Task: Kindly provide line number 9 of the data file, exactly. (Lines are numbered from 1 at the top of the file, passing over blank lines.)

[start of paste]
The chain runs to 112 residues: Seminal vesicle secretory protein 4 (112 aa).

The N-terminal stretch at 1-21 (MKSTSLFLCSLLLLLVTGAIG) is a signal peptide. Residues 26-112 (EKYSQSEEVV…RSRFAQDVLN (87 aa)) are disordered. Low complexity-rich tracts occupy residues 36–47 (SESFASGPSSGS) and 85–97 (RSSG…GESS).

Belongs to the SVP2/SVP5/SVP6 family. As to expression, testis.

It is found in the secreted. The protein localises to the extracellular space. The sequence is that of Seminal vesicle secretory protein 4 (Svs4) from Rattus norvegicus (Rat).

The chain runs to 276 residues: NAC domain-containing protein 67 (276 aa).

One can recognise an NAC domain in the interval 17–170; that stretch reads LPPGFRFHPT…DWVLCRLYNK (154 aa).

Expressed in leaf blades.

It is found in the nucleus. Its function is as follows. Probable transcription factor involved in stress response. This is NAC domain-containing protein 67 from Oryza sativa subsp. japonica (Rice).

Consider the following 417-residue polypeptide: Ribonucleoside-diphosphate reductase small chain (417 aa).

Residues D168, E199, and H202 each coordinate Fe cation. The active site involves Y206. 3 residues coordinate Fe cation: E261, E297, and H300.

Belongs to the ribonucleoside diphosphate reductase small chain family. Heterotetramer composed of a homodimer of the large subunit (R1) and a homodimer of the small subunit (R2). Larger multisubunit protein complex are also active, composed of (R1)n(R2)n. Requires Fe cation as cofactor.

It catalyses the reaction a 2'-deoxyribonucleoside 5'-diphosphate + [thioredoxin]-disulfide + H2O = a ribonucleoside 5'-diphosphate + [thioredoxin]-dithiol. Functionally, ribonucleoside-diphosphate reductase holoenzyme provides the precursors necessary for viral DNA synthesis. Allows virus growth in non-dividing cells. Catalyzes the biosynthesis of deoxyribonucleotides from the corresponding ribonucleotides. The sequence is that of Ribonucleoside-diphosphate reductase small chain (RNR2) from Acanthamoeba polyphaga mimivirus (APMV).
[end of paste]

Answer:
Consider the following 417-residue polypeptide: Ribonucleoside-diphosphate reductase small chain (417 aa).